PORTLAND, Ore. (KOIN) — During a press conference Friday afternoon, Portland Police Bureau Chief Chuck Lovell said it would be “reasonable to expect” protests as a reaction to Kyle Rittenhouse’s acquittal hours earlier.
“Here in Portland especially, it’s reasonable to expect there will be some type of reaction to the verdict,” Lovell said. “Like we’ve said many, many times, we’re supportive of peaceful protest, people exercising their First Amendment rights.”
Social media posts indicate there will be a protest in downtown Portland Friday night.
The press conference comes hours after Kyle Rittenhouse was cleared of all charges in Kenosha, Wisconsin. Lovell said PPB has been monitoring the case “very closely” and the bureau is working on plans for Friday night and the weekend.
“It’s when people engage in criminal activity, violence or vandalism and destruction that we have issues,” he added.
Lovell said it’s possible PPB could call in help from other agencies to help police respond to any protests. He expects the bureau will coordinate with the Oregon State Police.
Whether PPB would call in the National Guard “depends on what information we have and what we feel the level of threat is,” Lovell said.
Rittenhouse was found not guilty on all five charges Friday after pleading self-defense in the deadly Kenosha shootings during a racial justice protest. He had been charged with homicide, attempted homicide and reckless endangering.
Rittenhouse killed two men and injured a third with an AR-style semi-automatic rifle during a protest about police violence against Black people.
2020 protests and PPB’s staffing shortage
The bureau has faced a backlash for their use of crowd dispersal tactics during the summer protests of 2020.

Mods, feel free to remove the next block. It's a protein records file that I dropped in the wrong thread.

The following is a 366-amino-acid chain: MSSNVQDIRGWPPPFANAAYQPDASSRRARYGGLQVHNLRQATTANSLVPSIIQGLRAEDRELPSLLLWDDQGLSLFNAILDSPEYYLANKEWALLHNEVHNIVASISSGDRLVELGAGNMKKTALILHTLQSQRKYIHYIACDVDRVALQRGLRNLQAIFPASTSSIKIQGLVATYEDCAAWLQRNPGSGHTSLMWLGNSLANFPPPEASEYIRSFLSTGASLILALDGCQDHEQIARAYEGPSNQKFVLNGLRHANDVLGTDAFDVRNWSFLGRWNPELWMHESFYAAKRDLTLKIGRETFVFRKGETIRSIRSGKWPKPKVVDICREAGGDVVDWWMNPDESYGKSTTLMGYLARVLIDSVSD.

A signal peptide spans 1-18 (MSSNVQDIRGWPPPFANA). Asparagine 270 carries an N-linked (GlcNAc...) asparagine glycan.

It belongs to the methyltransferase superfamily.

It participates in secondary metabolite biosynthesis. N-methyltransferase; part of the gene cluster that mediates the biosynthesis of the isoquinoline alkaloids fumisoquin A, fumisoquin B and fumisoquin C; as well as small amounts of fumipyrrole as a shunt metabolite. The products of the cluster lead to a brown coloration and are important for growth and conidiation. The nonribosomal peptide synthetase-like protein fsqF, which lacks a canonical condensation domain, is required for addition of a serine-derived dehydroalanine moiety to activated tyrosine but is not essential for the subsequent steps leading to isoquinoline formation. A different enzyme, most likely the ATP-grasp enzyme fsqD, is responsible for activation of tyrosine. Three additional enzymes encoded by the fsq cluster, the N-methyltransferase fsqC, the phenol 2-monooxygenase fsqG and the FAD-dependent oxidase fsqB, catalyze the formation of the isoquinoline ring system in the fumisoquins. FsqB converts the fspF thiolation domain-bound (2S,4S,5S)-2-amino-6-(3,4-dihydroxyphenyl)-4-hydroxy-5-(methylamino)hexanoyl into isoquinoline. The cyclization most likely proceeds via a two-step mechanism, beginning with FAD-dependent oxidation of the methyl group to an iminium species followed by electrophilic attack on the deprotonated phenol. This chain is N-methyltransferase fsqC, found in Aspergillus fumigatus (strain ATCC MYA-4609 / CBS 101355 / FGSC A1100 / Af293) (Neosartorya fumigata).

In July 2020, Lovell said the bureau’s resources were stretched thin as nightly protests continued.
According to exit interview documents released by the city after a public records request, which were first reported by The Oregonian/OregonLive, PPB officers said the uptick in crimes and overall downturn of Portland were why many officers were leaving or retiring.
The lack of resources has continued into 2021 as many officers left the force. Portland has continued to struggle to staff the city’s police force amid a year with a record number of homicides. Police have also repeatedly said in the past year they have not been able to prioritize these petty crimes.
On the budget surplus and hiring more officers
In Friday’s press conference, Lovell also addressed public safety and the city’s recent approval of a historic budget surplus.
“We’re grateful to the city council for their unanimous decision to provide additional funding to the police bureau,” Lovell said as the press conference started. “This is a good first step and a really hopeful step for us.”
He said he is optimistic about the bureau’s attempt to hire more officers, specifically within the Focused Intervention Team as the city continues to battle gun violence.
“But I want to remind people that this process takes time,” he added.
Lovell spoke on a rise in deadly crashes across the metro area — three in the last week — attributing some of the increase to seasonal changes and inclement weather.
“We’re up to 58 [fatalities] for the year for Portland,” he said. “So I think it’s incumbent on all of us to remind folks to slow down, be cautious.”